Komen Arkansas urging importance of early detection for breast cancer

Komen Arkansas urging importance of early detection for breast cancer
The passing of Wendy Anderson casts a shadow over a battle many woman in Arkansas continue to fight, breast cancer. (Source: Coach Blake Anderson via Twitter)

LITTLE ROCK, Ark. (KAIT) -The passing of Wendy Anderson is something that impacts many women not only across Arkansas but nationwide.

According to a report from NBC affiliate KARK, the Susan G. Komen foundation continues to diagnose more and more women with breast cancer.

Arkansas is the sixth-worst state for breast cancer mortality.

“It just reminds us how important our fight against breast cancer really is,” says Amy Treadway, executive director of Komen Arkansas.

Coach Anderson and his wife shared their story through social media and both remained involved with Susan G. Komen and their mission.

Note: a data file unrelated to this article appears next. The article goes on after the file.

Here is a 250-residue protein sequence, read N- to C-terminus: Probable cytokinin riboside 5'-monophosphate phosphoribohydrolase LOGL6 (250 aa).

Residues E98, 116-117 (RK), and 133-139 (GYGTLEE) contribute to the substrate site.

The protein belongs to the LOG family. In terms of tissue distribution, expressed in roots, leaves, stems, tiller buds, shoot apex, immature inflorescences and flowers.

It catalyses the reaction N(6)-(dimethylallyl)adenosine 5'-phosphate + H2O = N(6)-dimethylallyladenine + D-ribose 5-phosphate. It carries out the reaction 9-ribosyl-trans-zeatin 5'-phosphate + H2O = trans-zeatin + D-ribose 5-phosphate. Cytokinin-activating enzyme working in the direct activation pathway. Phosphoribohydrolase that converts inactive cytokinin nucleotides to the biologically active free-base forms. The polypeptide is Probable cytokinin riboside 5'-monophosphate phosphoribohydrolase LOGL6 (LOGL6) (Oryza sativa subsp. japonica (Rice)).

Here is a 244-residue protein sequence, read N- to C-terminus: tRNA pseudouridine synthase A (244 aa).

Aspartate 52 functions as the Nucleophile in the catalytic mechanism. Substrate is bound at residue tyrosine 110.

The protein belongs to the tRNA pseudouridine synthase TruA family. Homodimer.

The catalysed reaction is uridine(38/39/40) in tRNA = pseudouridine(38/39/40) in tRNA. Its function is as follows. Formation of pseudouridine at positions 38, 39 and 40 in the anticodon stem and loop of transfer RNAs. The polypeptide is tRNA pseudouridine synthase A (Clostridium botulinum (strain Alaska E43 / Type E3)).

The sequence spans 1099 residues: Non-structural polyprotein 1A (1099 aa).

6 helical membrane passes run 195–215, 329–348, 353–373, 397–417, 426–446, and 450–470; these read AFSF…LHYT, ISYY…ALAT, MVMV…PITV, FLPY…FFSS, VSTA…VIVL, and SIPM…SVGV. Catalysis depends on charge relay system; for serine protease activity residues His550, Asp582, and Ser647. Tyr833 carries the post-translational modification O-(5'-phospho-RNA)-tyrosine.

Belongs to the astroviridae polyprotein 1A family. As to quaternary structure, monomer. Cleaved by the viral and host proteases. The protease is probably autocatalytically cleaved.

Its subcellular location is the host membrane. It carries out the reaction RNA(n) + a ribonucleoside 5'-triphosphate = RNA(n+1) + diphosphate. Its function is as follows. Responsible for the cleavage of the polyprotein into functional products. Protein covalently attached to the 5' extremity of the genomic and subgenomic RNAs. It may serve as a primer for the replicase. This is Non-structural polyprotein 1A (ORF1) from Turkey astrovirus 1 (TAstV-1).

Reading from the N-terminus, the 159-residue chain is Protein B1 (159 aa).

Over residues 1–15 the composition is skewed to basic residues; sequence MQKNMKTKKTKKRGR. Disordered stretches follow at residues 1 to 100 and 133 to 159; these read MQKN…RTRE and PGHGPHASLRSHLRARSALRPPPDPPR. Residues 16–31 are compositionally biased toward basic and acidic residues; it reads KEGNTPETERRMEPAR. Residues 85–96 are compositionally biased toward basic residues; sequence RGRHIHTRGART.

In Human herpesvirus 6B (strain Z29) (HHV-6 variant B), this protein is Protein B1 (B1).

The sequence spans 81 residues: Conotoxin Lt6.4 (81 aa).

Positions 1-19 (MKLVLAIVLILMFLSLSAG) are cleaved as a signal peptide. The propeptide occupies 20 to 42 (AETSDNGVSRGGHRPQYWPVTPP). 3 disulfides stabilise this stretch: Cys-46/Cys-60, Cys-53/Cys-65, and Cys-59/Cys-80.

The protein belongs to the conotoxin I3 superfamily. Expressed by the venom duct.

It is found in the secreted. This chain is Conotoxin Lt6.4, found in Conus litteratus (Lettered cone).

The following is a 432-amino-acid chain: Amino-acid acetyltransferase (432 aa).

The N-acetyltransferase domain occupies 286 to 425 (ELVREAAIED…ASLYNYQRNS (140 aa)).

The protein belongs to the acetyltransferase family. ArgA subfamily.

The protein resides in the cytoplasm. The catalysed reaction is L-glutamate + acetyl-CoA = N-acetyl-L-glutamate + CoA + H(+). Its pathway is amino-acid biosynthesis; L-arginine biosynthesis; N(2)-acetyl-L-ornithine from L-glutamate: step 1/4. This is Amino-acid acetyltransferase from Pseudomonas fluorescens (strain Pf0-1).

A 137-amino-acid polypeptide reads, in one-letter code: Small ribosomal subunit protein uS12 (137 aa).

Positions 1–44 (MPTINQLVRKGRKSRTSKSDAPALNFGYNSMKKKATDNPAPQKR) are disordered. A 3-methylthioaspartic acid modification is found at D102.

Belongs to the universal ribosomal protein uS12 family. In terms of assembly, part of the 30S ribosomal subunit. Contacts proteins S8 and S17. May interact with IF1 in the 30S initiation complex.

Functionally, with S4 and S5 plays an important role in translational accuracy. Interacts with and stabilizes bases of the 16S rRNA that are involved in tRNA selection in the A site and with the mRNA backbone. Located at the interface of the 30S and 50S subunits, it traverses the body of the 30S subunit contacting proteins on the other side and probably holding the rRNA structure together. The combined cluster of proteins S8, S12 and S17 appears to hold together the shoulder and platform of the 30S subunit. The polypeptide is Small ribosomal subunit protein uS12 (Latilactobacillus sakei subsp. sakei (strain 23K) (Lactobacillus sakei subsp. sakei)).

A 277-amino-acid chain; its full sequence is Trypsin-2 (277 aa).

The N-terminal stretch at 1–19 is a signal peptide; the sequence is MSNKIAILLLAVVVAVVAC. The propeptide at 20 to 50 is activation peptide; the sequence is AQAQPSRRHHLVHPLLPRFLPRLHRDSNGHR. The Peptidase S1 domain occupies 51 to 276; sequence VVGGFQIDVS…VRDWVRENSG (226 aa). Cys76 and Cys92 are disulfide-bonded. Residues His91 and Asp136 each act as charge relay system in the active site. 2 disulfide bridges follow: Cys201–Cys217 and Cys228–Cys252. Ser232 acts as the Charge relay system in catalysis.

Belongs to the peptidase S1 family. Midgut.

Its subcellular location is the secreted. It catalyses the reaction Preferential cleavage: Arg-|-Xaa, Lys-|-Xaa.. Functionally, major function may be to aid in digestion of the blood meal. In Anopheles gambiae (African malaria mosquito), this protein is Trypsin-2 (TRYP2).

The key to reducing the breast cancer rate is early detection, but that can be a problem in Arkansas, with a lack of mammogram facilities and low funds.

“We have 26 counties in the state that do not have any kind of fixed mammography facility,” Treadway said. “So that’s a barrier for women to get a mammogram.”

“We need those funds to be able to get that mammo-van out into these rural communities where women can’t take off work,” Kristin Trulock, development director for Susan G. Komen Arkansas, said. “For single mamas that don’t have the funds or the insurance to get these mammograms.”

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